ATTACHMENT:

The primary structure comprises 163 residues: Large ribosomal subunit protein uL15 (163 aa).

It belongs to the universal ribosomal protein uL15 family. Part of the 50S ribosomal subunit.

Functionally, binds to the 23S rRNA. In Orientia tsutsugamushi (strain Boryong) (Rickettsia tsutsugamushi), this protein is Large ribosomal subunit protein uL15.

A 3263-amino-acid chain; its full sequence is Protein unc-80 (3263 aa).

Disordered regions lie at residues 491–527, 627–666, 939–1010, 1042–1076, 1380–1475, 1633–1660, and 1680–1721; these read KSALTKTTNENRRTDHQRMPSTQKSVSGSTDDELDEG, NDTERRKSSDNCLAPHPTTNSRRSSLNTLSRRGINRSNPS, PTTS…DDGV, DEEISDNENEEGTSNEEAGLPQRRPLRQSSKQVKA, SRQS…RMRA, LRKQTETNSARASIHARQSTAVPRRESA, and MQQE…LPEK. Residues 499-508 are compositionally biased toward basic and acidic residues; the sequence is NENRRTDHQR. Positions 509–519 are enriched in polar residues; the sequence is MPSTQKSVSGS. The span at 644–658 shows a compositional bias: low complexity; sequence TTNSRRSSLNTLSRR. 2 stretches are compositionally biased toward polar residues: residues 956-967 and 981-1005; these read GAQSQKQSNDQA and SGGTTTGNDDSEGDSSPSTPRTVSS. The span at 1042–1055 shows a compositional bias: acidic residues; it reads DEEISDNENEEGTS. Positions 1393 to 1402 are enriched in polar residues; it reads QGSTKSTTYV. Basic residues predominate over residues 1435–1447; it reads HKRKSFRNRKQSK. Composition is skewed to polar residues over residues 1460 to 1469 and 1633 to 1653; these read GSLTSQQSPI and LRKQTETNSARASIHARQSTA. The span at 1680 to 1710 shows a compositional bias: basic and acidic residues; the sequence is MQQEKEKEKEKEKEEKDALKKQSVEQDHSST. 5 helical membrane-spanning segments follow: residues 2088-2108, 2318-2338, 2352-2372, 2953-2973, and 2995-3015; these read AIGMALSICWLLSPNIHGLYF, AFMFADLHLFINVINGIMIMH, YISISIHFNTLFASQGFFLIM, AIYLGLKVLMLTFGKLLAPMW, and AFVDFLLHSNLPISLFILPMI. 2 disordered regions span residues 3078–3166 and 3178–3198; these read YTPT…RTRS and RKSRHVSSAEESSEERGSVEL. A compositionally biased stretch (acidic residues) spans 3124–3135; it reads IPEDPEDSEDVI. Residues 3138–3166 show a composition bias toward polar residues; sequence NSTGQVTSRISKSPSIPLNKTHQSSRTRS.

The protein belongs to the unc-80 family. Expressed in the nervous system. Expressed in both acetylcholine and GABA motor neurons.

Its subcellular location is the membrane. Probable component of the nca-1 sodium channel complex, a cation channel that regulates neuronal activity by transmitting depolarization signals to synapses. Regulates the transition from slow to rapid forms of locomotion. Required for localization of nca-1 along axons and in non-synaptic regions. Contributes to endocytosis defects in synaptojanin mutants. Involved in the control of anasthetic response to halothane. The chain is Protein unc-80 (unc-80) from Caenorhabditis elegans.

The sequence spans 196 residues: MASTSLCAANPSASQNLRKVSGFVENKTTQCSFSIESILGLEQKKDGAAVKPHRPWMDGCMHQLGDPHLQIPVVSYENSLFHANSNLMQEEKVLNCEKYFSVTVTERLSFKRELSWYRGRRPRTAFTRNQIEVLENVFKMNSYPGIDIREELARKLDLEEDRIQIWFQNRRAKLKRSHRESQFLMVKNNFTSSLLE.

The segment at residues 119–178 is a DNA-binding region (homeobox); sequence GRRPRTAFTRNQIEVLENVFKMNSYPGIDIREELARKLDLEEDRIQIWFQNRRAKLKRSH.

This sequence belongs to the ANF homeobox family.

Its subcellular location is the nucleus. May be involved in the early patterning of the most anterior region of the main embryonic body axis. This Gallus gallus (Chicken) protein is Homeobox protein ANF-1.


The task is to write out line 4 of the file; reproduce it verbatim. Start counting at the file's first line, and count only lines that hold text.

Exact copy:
A 3263-amino-acid chain; its full sequence is Protein unc-80 (3263 aa).